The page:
from Deah Curry PhD, CPC therapist & client attraction coach www.TheNoHypeMentor.com 17 Tips for  Writing Strong  Client A...
Quick Summary:   10 Things to Be Sure to Do <ul><li>Ignore the prompts when you can </li></ul><ul><li>Write in the 2 nd  a...
Ignore the prompts when you can <ul><li>Prompts are the names or labels of the fields (sections or boxes) into which you t...
Write in the 2 nd  and 1 st  person  (you, and I) <ul><li>BE warm and friendly by how personal you are in writing </li></u...
Speaking directly to  your prospective ideal client <ul><li>Hold an image of your ideal client in mind when you write your...
Be direct and concrete about the central problem they are concerned about <ul><li>Name  the problem in language the client...
Use words that specify emotions clients feel  in words they use in talking with friends <ul><li>Use strong ‘normal’ words ...
Name how the client is likely feeling  and what they emotionally want <ul><li>Strong:  </li></ul><ul><ul><li>At your wit’s...
Describe what the client is likely experiencing,  from their perspective <ul><li>Strong:  </li></ul><ul><ul><li>Has your p...
Keep the focus 80% on them,  and 20% on how you can help <ul><li>Strong:  </li></ul><ul><ul><li>Are you wanting to stop fe...
Use your 20% to mention your  unique selling points <ul><li>Unique selling points (USPs) are how you are different from yo...
End with a call to action <ul><li>Strong:  </li></ul><ul><ul><li>See my website for a free article on… and some tips to he...
7 Things to NOT Do <ul><li>Don’t try to attract different niches with the same profile </li></ul><ul><li>Don’t use profess...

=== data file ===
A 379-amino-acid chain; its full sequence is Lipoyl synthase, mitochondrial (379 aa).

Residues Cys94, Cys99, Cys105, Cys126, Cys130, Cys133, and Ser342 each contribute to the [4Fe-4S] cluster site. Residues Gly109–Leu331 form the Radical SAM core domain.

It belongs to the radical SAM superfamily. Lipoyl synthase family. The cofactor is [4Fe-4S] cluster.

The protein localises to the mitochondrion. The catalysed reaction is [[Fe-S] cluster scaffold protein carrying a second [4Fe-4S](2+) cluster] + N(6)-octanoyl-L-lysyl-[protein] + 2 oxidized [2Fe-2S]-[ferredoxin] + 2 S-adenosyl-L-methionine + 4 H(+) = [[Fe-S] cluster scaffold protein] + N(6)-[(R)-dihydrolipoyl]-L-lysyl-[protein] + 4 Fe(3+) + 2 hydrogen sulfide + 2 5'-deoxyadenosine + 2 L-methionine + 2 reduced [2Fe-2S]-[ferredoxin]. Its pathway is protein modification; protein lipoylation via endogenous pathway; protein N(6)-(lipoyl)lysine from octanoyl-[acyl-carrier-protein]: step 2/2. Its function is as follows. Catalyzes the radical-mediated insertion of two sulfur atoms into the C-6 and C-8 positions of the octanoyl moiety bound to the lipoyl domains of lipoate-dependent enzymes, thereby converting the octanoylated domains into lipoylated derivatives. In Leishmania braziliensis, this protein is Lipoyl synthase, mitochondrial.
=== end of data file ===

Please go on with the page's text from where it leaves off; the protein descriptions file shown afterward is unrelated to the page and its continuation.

Don’t try to attract different niches  with the same profile <ul><li>It’s human nature to want a specialist for our proble...
Don’t use professional jargon <ul><li>Professional jargon only impresses other clinicians.  </li></ul><ul><li>It intimidat...
Don’t try to appeal to intellect <ul><li>When people are in pain and need a therapist, they make hiring decisions based in...
Don’t list your goals for their therapy <ul><li>Save these if you must use them for your website. </li></ul><ul><li>Even b...
Don’t write in the impersonal 3 rd  person  as if you don’t know yourself <ul><li>The 3 rd  person tense doesn’t look more...
Don’t list or try to explain  the techniques  and processes you use <ul><li>Most clients don’t know the difference between...
Don’t focus on your professional experience and credentials <ul><li>This isn’t the first thing clients want to know.  Don’...
Thanks for watching Are you a counselor in private practice struggling to make your business thrive? Feel like self-promot...
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17 Tips for PT Profiles

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Is your locator directory profile resulting in more clients? If not, you may need to rewrite. These tips will help you craft a compelling mini marketing pitch.

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17 Tips for PT Profiles

  1. 1. from Deah Curry PhD, CPC therapist & client attraction coach www.TheNoHypeMentor.com 17 Tips for Writing Strong Client Attracting PT ‘Profiles ’ Click or push space bar if slide doesn’t advance fast enough for you Home Find a Therapist Topics Tests Magazine Psych Basics Blogs Diagnosis Dictionary
  2. 2. Quick Summary: 10 Things to Be Sure to Do <ul><li>Ignore the prompts when you can </li></ul><ul><li>Write in the 2 nd and 1 st person (you, and I) </li></ul><ul><li>Speak directly to your prospective ideal client </li></ul><ul><li>Be direct and concrete about the central problem they are concerned about </li></ul><ul><li>Use words that specify emotions clients feel in words they use in talking with friends </li></ul><ul><li>Name how the client is likely feeling and what they emotionally want </li></ul><ul><li>Describe what the client is likely experiencing, from their perspective </li></ul><ul><li>Keep the focus 80% on them, and 20% on how you can help </li></ul><ul><li>Use your 20% to mention your unique selling points </li></ul><ul><li>End with a call to action </li></ul>